Location: Jiuqu River, Wuyi Mountain, Fujian Province, China
You may not know this about me, dear reader, but I consider myself to be a woman of inherent paradoxes. One of these paradoxes, thankfully, K and I share. Despite my intense love for adventure and the way in which I passionately seek encounters with new places, people and ideas; I absolutely hate surprises. Now I admit, a little spontaneity can be good for the soul. I’m not saying a weekend getaway or an unexpected gift can’t be pleasant every now and again. However, I am a person who largely wants to have some semblance of knowledge about how she will be spending her days. Will I be climbing mountains, visiting ancient temples, trekking through forests, or sitting in front of my T.V. binge watching episodes of Game of Thrones? Do I need to buy popcorn or pack an overnight bag with hiking gear and galoshes? I simply want to be prepared.
I think this is where China and I sometimes don’t get along. China demands constant flexibility. It expects me to be ready for anything- day or night, rain or shine.
A few weeks ago, we were informed of yet another unexpected holiday- Clear and Bright Festival. This includes Tomb Sweeping Day, when families will go to pay respects to their ancestors by cleaning and delivering gifts to their burial sites. The remainder of the festival is to celebrate the coming of Spring. Although the increase in temperatures and presence of new greenery was a welcome change around here, K and I were mostly pleased to hear that we would be getting a 5 extra days off school. Being pretty exhausted recently, we happily decided to make no plans. None.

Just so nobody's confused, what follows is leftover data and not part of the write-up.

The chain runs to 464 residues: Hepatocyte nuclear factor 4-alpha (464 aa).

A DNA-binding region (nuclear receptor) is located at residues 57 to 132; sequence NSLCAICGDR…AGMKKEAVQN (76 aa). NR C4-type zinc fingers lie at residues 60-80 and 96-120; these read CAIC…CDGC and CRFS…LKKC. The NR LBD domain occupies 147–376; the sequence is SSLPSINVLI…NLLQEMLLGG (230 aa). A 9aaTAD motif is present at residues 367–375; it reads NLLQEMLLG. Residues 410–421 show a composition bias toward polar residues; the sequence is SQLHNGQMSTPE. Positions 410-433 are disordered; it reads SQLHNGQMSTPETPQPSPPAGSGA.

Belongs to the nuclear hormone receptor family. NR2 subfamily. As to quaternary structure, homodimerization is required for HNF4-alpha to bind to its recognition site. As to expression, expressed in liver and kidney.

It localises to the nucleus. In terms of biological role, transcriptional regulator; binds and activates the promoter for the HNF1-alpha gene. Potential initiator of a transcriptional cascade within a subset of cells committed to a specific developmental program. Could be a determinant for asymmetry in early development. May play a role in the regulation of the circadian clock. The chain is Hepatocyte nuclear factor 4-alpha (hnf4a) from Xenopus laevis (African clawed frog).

Of course, that didn’t last as we were swept up into China’s last minute travel excursions. Digging baby bamboo and wood mushrooms, you say? Meeting prominent community members? A parade of enormous 5-course meals? Of course! These things wouldn’t be the same without our resident foreigners. We went a tad begrudgingly at first, but then we were told that we would we spending 2 days bamboo rafting at Wuyi Mountain. We couldn’t help but feel a creeping sense of enthusiasm. Thanks to the lines and crowding during National Day, we hadn’t gotten to attempt the region’s most popular tourist activity on our last visit.
The Jiuqu (Nine Bend) River is the site of the rafting, and the stream weaves its way through several prominent cliffs. Local fisherman navigate the currents in the traditional way using Xinchun Bamboo Rafts that have been used for transport in the area for over 1000 years. The day that we visited, it had been raining continuously, and the 6 of us piled onto the boat, awkwardly wearing giant yellow ponchos and carrying fish food to feed the coy that swarm the shallow waters.
The rain painted a picture of majesty that made us feel insignificant. The mist hanging over the verdant peaks created an otherworldly scene that is impossible to describe in words. I think the photos speak for themselves.
What can I say? It was amazing. And totally worth it. Nothing like China to show you how important it is to expand your comfort zone.
Hope you all get to try something new soon,